SCIenTIfIC REPoRTS | 7: 16767 | DOI:10.1038/s41598-017-17011-y
Enhancement and suppression of
turbulence by energetic-particle-
driven geodesic acoustic modes
, K. Itoh
, K. Hallatschek
, N. Kasuya
, M. Lesur
, Y. Kosuga
& S.-I. Itoh
We propose a novel mechanism of enhancement of turbulence by energetic-particle-driven geodesic
acoustic modes (EGAMs). The dynamics of drift-wave-type turbulence in the phase space is investigated
by wave-kinetic equation. Spatially inhomogeneous turbulence in the presence of a transport barrier
is considered. We discovered that trapping of turbulence clumps by the EGAMs is the key parameter
that determines either suppress or enhance turbulence. In regions where turbulence is unstable,
EGAM suppresses the turbulence. In contrast, in the stable region, EGAM traps clumps of turbulence
and carries them across the transport barrier, so that the turbulence can be enhanced. The turbulence
trapped by EGAMs can propagate independent of the gradients of density and temperature, which
leads to non-Fickian transport. Hence, there appear a new global characteristic velocity, the phase
velocity of GAMs, for turbulence dynamics, in addition to the local group velocity and that of the
turbulence spreading. With these eect, EGAMs can deteriorate transport barriers and aect turbulence
substantially. This manuscript provides a basis to consider whether a coherent wave breaks or
strengthen transport barriers.
Problems including interactions between micro-turbulence and coherent waves are ubiquitous in a variety of sys-
. e coexistence of global-coherent Alfven wave and micro-turbulence has been observed at the surface
of the sun, which could link with the coronal heating problem
. Turbulence in planetary atmospheres generates
, such as jet stream on the earth, stripes of Jupiter, super rotation on Venus, and tachocline on the
. In magnetically conned plasmas, geodesic acoustic modes (GAMs), which are oscillatory zonal ows, have
attracted much attention as coherent waves, because GAMs are expected to suppress turbulence by their velocity
. Actually, the suppression of turbulence and transport have been reported in turbulence simulations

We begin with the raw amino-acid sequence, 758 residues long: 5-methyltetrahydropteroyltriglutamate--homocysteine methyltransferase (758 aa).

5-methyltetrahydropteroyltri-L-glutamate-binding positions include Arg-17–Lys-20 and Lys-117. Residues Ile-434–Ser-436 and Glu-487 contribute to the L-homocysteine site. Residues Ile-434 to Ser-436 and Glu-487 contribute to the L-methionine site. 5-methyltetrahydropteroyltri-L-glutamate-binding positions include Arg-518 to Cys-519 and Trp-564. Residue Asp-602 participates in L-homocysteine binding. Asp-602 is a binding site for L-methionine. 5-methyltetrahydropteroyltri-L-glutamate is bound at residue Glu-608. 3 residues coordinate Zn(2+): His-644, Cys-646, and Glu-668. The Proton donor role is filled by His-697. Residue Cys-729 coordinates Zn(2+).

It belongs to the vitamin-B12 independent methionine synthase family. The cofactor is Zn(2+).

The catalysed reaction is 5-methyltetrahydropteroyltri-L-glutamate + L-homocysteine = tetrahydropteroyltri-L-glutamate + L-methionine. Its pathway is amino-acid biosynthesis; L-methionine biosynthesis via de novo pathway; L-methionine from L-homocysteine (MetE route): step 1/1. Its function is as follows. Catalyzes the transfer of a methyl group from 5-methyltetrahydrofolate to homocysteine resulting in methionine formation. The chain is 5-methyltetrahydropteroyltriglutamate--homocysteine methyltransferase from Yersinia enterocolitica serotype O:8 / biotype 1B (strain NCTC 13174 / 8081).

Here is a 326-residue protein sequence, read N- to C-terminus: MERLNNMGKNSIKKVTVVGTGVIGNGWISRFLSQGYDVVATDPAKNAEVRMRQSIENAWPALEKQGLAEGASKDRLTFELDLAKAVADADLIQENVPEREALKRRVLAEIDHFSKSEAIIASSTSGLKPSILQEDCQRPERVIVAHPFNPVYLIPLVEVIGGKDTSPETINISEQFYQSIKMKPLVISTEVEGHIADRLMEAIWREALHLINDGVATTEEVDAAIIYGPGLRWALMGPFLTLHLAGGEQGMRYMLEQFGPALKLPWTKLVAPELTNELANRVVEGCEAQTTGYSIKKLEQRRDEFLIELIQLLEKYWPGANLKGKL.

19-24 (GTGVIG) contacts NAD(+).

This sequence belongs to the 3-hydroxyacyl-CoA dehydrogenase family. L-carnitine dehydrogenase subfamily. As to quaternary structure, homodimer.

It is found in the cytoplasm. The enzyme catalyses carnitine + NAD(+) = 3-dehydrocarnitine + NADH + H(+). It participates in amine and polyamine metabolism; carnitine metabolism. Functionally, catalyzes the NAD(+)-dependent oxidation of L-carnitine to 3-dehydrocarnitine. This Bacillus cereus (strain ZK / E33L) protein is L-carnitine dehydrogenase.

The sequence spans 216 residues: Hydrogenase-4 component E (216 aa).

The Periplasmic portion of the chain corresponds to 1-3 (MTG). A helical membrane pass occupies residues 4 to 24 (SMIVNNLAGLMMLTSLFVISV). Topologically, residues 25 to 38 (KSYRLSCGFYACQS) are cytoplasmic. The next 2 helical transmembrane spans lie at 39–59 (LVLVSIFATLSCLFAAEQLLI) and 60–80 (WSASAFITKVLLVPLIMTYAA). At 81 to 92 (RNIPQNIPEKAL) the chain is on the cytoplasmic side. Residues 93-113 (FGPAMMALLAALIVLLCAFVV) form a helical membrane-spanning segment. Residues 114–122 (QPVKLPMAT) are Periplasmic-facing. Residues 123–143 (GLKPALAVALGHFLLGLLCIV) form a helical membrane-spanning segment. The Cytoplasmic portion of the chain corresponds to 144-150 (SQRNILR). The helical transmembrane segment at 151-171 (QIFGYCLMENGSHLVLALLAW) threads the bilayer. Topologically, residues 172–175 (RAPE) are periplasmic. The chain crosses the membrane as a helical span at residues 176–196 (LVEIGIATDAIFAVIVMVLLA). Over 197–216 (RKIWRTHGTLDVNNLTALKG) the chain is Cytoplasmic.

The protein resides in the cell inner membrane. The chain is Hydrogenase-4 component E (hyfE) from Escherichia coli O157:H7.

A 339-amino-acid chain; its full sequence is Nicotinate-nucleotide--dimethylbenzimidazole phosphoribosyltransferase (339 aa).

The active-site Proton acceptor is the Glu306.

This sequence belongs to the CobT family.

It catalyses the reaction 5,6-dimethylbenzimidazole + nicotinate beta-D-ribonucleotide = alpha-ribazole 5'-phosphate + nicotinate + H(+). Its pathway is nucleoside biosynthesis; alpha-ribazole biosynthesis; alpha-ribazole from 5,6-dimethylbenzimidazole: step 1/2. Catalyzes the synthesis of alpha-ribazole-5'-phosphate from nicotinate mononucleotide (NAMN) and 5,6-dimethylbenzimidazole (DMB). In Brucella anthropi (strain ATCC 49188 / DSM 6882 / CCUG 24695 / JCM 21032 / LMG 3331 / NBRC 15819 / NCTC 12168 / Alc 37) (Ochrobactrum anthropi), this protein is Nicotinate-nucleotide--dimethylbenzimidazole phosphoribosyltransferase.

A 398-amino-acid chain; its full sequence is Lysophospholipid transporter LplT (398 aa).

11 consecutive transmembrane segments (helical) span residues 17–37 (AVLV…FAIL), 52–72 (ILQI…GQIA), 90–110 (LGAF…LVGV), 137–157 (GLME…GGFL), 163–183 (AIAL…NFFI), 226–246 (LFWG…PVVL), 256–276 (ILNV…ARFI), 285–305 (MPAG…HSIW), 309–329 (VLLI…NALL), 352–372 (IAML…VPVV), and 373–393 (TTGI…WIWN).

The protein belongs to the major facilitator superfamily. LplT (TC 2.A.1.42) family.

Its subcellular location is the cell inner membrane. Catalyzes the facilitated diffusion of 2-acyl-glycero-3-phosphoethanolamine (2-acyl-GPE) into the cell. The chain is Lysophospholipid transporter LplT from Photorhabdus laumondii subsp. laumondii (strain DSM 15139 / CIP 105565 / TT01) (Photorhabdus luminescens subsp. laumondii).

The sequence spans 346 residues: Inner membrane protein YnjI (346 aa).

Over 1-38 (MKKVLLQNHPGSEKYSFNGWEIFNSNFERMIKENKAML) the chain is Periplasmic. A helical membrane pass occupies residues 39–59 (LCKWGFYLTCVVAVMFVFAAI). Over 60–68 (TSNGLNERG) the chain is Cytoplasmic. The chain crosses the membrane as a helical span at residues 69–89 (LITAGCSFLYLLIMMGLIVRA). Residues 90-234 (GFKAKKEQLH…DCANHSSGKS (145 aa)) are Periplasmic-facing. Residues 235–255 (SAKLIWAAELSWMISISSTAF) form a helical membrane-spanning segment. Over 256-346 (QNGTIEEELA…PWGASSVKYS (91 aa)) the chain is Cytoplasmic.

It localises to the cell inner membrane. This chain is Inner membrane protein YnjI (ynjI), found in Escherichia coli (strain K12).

Experimental study has shown that the transition to high connement state is accompanied by GAMs
recently, the enhancement of turbulence by GAMs has been observed in rst principle simulations, with the sub-
sequent destruction of a transport barrier
. In this way, GAMs can either mitigate or enhance the turbulence.
is dual eect of the GAMs on turbulence requires theoretical investigation.
We investigate the phase-space dynamics of spatially inhomogeneous turbulence in the presence of GAMs.
GAMs are driven not only by turbulence
but also by energetic particles (EPs), which are called EGAM
Turbulence driven GAMs suppress turbulence, which can be understood in terms of energy conservation (the
total energy of GAMs and turbulence is conserved). In contrast, the impacts of EGAMs on turbulence is not
clear, in particular because EGAMs obtain their energy from EPs, not from turbulence. Actually, EGAMs have
been reported to enhance turbulence in spite of the fact that EGAMs have velocity shears
. In order to clarify
the impact of nite-frequency zonal ows on turbulence, we focus on EGAMs. e phase-space dynamics results
in trapping of turbulence wave-packets by EGAMs
. We found that the trapped turbulence wave-packets leak
across the transport barrier. As a result, turbulence is enhanced by EGAMs in the stable region, while turbulence
suppression is obtained in the unstable region. We discovered that trapping of turbulence clumps by the EGAMs
is the key parameter that determines either suppress or enhance turbulence. e propagation of the turbulence
is ballistic, with the phase velocity of the EGAM. us, the turbulence propagation is in some sense independent
from the background proles such as the gradients of density and temperature. us, turbulence carried by the
Research Institute for Applied Mechanics, Kyushu University, Kasuga, 816-8580, Japan.
Research Center for
Plasma Turbulence, Kyushu University, Kasuga, 816-8580, Japan.
Institute of Science and Technology Research,
Chubu University, Kasugai, 487-8501, Japan.
Max-Planck-Institute for Plasma Physics, 85748, Garching, Germany.
Lorraine University, Institut Jean Lamour, Nancy, 54-506, France. Correspondence and requests for materials should
be addressed to M.S. (email: email@example.com)
Received: 17 August 2017
Accepted: 20 November 2017
Published: xx xx xxxx